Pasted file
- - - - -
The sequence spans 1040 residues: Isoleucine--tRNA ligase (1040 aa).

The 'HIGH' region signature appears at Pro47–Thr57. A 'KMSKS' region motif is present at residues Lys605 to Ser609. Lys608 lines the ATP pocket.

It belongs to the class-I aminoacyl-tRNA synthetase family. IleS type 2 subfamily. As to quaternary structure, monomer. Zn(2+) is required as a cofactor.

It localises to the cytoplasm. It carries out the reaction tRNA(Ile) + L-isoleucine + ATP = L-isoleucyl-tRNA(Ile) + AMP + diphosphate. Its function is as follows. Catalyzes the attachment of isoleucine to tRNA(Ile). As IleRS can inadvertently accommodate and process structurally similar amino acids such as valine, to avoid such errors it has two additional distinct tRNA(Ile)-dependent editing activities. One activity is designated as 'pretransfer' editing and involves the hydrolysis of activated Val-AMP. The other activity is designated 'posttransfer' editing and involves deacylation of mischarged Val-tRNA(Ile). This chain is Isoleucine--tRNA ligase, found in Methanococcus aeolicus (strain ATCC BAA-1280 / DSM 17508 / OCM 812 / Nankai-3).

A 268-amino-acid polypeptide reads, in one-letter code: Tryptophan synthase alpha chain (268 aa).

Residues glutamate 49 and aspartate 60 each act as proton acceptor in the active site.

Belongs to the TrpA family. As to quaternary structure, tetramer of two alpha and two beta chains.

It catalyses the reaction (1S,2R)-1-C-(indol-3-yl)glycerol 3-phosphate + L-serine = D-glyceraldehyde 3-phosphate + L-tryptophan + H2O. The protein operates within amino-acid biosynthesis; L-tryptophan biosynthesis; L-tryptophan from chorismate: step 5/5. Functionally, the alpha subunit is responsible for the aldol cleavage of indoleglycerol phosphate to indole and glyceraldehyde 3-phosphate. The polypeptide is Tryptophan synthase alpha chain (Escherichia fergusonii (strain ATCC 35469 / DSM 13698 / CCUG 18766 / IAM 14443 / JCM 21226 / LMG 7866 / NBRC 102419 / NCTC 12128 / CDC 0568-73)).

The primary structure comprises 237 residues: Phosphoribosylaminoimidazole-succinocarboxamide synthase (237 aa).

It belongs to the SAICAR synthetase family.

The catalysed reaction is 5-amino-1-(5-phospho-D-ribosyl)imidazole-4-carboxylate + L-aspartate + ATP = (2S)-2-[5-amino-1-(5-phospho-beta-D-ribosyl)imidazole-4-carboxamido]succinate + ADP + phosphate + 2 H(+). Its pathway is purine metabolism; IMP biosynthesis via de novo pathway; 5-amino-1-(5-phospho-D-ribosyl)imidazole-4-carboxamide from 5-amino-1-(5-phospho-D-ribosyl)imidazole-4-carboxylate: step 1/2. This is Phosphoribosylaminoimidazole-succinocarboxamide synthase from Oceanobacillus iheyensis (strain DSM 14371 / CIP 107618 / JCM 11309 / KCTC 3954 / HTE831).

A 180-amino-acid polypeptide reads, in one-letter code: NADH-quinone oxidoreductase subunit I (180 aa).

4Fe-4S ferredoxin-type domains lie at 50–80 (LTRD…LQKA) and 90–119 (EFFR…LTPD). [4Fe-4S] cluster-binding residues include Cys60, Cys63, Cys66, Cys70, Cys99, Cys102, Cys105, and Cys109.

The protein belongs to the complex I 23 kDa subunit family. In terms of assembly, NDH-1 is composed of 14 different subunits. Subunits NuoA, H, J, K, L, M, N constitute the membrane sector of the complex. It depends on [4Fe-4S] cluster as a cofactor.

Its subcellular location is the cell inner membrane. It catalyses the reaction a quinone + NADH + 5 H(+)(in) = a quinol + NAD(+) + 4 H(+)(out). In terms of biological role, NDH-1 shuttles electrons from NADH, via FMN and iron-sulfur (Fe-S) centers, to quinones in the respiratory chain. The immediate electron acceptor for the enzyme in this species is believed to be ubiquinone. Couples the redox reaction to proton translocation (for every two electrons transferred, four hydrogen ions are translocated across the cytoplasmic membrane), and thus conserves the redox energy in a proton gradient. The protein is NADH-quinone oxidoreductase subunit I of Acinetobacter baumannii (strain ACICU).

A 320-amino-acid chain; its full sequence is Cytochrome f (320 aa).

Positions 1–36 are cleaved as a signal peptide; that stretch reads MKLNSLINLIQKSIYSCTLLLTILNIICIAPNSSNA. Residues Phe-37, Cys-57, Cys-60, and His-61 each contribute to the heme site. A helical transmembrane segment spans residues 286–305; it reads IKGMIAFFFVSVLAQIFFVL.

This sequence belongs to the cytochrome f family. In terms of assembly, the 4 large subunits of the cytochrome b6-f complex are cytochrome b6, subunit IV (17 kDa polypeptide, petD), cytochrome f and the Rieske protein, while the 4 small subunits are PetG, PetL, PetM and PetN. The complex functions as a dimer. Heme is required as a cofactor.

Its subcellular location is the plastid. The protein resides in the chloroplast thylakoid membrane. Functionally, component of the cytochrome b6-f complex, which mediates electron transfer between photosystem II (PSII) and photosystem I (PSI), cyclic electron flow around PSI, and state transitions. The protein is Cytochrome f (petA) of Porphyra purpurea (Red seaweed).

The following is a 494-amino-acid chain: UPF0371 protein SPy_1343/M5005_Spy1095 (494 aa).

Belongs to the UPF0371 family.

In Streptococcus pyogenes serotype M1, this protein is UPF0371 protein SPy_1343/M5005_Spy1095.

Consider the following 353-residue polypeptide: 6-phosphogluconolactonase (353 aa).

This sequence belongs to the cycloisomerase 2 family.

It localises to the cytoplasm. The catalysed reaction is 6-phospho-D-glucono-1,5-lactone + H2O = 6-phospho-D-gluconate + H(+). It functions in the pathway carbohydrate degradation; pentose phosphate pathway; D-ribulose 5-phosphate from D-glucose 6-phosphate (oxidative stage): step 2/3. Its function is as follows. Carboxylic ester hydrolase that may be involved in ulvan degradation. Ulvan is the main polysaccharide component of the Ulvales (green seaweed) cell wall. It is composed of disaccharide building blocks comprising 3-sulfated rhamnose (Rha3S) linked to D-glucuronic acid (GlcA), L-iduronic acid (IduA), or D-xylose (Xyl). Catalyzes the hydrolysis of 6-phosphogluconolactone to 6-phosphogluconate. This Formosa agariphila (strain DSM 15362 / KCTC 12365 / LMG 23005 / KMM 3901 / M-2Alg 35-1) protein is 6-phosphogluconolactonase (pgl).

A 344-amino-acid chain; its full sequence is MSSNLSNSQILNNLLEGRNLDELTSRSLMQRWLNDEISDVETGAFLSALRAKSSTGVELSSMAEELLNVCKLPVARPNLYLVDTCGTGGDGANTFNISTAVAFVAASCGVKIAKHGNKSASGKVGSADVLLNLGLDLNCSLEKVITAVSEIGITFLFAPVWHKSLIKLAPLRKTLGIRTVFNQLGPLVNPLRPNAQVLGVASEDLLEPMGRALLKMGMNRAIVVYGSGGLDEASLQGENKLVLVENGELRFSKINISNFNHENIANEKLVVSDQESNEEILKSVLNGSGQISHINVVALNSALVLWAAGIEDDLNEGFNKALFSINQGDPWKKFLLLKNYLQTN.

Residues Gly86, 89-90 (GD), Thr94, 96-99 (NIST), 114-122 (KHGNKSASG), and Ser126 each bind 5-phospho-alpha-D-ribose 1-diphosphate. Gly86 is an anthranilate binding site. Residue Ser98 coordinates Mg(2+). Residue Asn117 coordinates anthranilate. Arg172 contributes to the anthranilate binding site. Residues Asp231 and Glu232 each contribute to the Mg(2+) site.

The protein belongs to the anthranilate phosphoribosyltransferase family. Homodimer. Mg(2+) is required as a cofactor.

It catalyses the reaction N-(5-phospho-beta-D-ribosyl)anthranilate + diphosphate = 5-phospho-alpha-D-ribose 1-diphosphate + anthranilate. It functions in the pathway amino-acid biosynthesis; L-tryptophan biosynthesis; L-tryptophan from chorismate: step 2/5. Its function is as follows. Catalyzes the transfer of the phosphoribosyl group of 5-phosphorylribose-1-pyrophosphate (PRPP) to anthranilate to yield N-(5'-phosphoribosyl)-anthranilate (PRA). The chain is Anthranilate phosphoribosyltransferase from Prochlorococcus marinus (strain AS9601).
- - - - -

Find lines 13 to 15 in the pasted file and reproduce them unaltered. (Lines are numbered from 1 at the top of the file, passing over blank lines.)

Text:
4Fe-4S ferredoxin-type domains lie at 50–80 (LTRD…LQKA) and 90–119 (EFFR…LTPD). [4Fe-4S] cluster-binding residues include Cys60, Cys63, Cys66, Cys70, Cys99, Cys102, Cys105, and Cys109.

The protein belongs to the complex I 23 kDa subunit family. In terms of assembly, NDH-1 is composed of 14 different subunits. Subunits NuoA, H, J, K, L, M, N constitute the membrane sector of the complex. It depends on [4Fe-4S] cluster as a cofactor.

Its subcellular location is the cell inner membrane. It catalyses the reaction a quinone + NADH + 5 H(+)(in) = a quinol + NAD(+) + 4 H(+)(out). In terms of biological role, NDH-1 shuttles electrons from NADH, via FMN and iron-sulfur (Fe-S) centers, to quinones in the respiratory chain. The immediate electron acceptor for the enzyme in this species is believed to be ubiquinone. Couples the redox reaction to proton translocation (for every two electrons transferred, four hydrogen ions are translocated across the cytoplasmic membrane), and thus conserves the redox energy in a proton gradient. The protein is NADH-quinone oxidoreductase subunit I of Acinetobacter baumannii (strain ACICU).